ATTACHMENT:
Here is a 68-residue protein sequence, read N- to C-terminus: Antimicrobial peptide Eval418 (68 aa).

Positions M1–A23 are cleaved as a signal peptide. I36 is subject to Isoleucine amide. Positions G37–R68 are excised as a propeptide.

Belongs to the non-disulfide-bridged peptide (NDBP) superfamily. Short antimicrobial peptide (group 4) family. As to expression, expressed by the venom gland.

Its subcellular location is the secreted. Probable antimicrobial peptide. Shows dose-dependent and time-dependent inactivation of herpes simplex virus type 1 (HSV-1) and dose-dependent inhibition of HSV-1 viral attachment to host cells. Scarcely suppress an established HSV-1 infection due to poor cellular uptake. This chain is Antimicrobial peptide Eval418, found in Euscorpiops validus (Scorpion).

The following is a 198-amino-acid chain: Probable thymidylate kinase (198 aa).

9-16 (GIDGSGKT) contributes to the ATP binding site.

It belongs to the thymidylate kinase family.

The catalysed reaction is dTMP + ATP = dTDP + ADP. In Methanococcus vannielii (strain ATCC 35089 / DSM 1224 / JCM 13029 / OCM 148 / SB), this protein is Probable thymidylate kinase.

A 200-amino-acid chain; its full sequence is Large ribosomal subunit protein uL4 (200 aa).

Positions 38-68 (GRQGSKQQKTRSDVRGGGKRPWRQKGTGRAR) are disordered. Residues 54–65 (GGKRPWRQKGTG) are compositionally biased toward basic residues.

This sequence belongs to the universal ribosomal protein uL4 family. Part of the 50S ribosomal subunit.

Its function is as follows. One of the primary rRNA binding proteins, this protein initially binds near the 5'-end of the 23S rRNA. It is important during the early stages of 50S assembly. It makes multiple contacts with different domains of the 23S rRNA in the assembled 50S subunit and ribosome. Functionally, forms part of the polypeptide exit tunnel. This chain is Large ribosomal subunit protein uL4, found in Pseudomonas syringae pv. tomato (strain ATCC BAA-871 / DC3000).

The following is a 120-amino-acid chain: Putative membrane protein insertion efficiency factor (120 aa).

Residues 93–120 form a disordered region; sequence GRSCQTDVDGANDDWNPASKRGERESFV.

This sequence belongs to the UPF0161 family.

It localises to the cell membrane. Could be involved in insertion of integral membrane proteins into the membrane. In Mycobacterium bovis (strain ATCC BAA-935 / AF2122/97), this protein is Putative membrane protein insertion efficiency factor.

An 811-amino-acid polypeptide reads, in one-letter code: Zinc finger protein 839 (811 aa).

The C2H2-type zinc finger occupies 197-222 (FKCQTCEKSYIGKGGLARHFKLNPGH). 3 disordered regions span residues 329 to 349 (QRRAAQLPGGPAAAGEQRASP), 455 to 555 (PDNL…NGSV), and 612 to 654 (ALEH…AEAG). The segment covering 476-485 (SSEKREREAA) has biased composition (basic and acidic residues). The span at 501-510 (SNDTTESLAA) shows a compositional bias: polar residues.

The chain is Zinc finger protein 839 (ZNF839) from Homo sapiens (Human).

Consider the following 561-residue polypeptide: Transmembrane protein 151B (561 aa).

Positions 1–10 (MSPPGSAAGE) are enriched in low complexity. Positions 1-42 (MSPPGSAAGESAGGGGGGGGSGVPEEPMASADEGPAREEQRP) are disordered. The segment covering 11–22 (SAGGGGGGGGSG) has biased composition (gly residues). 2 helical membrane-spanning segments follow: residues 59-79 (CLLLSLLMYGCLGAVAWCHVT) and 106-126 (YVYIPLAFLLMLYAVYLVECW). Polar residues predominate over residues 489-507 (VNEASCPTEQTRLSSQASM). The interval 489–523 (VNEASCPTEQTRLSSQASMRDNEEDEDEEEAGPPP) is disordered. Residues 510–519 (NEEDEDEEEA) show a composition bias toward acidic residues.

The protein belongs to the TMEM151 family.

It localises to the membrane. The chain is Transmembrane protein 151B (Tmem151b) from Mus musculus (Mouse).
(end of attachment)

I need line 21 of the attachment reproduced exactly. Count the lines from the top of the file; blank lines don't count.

Positions 1–10 (MSPPGSAAGE) are enriched in low complexity. Positions 1-42 (MSPPGSAAGESAGGGGGGGGSGVPEEPMASADEGPAREEQRP) are disordered. The segment covering 11–22 (SAGGGGGGGGSG) has biased composition (gly residues). 2 helical membrane-spanning segments follow: residues 59-79 (CLLLSLLMYGCLGAVAWCHVT) and 106-126 (YVYIPLAFLLMLYAVYLVECW). Polar residues predominate over residues 489-507 (VNEASCPTEQTRLSSQASM). The interval 489–523 (VNEASCPTEQTRLSSQASMRDNEEDEDEEEAGPPP) is disordered. Residues 510–519 (NEEDEDEEEA) show a composition bias toward acidic residues.